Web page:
Goal Setting & North Star Metrics, Part 2
This week’s newsletter is a follow-up to last week’s – if you haven’t read part one yet, check it out here. In part one, we discussed why goal setting is essential and how business frameworks can help you accomplish your goals. Today, we’ll discuss the next steps on the goal-setting journey, the role of rituals, the execution process, and what happens when you need to change or don’t hit your goals.
So, you’ve established the metrics associated with your North Star goals. Now what?
Don’t just put your goals on a shelf once you’ve set them. A core requirement to actually hitting your goals is to make it a habit to revisit and discuss your goals and North Star metrics. If you want your business to hit its goals, you have to be an organization that creates performance-enhancing habits that drive you to success. Goal-setting is not a static process, but one that requires constant attention.
Habit formation is thus a critical component of goal attainment. These habits should not just be individual to you as a founder. Rather, they should be integrated into the fabric of your company culture. What leads to habit formation in an organization? Rituals. We form organizational habits that drive results by creating rituals or practices that drive those habits.
In the same way rituals around events like Independence Day, Christmas, and New Years’ define a society's culture, the rituals you perform around your company’s recurring activities will turn into performance habits. Those habits will propel you toward your goals. When enshrined in your organizational cadence and properly executed, these practices force accountability, quick decision-making, and a culture that defaults to action. Examples of rituals are goal-setting practices enshrined in your hiring process, consistent one-on-ones, company all-hands meetings where the whole team can sync, and quarterly or annual planning summits that give the team space to reflect and plan.
As with our personal lives, great habits lead to growth. The growth process leads you to arriving at your goals.
One word of caution: If the action plans that support your goals are not re-emphasized, celebrated, rewarded, and improved during these rituals, they become ineffective relics on paper. Affirming the power of these rituals elevates them to an essential part of your business operation.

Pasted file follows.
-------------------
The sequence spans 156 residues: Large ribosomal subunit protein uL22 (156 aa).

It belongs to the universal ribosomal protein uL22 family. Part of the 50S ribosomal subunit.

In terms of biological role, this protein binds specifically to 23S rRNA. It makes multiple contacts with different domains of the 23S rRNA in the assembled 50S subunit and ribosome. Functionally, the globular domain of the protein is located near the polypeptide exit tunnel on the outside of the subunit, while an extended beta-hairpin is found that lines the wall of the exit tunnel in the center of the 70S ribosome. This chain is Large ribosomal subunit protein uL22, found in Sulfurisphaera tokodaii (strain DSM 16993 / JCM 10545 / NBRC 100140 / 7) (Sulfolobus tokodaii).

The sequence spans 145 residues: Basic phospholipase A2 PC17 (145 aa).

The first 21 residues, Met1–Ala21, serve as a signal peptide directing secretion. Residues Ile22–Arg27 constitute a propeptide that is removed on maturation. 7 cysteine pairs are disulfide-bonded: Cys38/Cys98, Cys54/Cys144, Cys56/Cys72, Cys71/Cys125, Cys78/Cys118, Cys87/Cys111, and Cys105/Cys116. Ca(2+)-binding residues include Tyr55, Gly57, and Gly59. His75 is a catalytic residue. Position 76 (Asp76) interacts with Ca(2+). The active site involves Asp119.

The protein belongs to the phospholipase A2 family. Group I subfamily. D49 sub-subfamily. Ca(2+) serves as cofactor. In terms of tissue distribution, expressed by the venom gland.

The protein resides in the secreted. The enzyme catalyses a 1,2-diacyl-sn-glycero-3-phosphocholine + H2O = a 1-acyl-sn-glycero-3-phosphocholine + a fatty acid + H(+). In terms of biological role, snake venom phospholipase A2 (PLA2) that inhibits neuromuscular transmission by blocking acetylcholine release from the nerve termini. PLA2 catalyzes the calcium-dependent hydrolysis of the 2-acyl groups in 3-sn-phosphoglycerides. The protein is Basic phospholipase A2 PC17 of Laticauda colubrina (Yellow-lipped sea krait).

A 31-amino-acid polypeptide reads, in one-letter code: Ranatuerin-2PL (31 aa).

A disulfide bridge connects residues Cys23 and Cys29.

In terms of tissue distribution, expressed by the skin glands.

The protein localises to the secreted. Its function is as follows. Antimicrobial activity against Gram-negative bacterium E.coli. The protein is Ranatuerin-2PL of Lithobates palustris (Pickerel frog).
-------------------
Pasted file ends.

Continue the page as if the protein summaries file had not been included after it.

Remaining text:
The wrong way to do this is to regurgitate metrics during rituals without highlighting the responsible individuals and tracking the underlying actions that drive toward the goal. I’ve found myself leading teams where we report on metrics without follow-up and clear action plans. I was very frustrated that we weren’t making progress on our goals, despite them being a frequent point of discussion. The problem was, while we worked hard to track our goals, we never actually completed the loop. We were just reading our Scorecard metrics instead of focusing on the individual actions and timelines we needed to execute. Everyone can read the data; the why, how, who, and by when are what ultimately matter. Unpacking the strategic actions that underlie the completion of your goals will move you forward on the path to growth. Simply reporting the numbers will keep you in the same place.
But what if you don’t reach your goals? The beauty of a framework and ritual-driven approach to goals, versus the “write it and hope” or “haphazardly try to accomplish it” approach, is that you will have developed some growth habits in the process, even if you don’t actually meet the goal.
So don’t hang up your hat just yet – evaluate whether the process has improved your ability to execute more efficiently. If that is true, celebrate whatever milestone you’ve reached and then reevaluate why you didn’t hit the goals. Be willing to have frank conversations with your team about what happened, but don’t harp too strongly on the specific number. If you made significant progress but didn’t hit a particular number, was it overly ambitious for the time frame? Your goals should be big enough that it’s possible you won’t reach them – they should stretch you and your team. If it was the right goal but just a big stretch, you’re moving in the right direction, even if you didn’t meet the goal.
I hope this helps set the right framework for your journey. I am looking forward to hearing any feedback around goal setting (or not) and how it has affected your journey.
I hope you enjoyed this week’s Let’s Build post. As always, please let me know your thoughts by tweeting me (@sotulana), commenting on Substack, or responding directly to this email.
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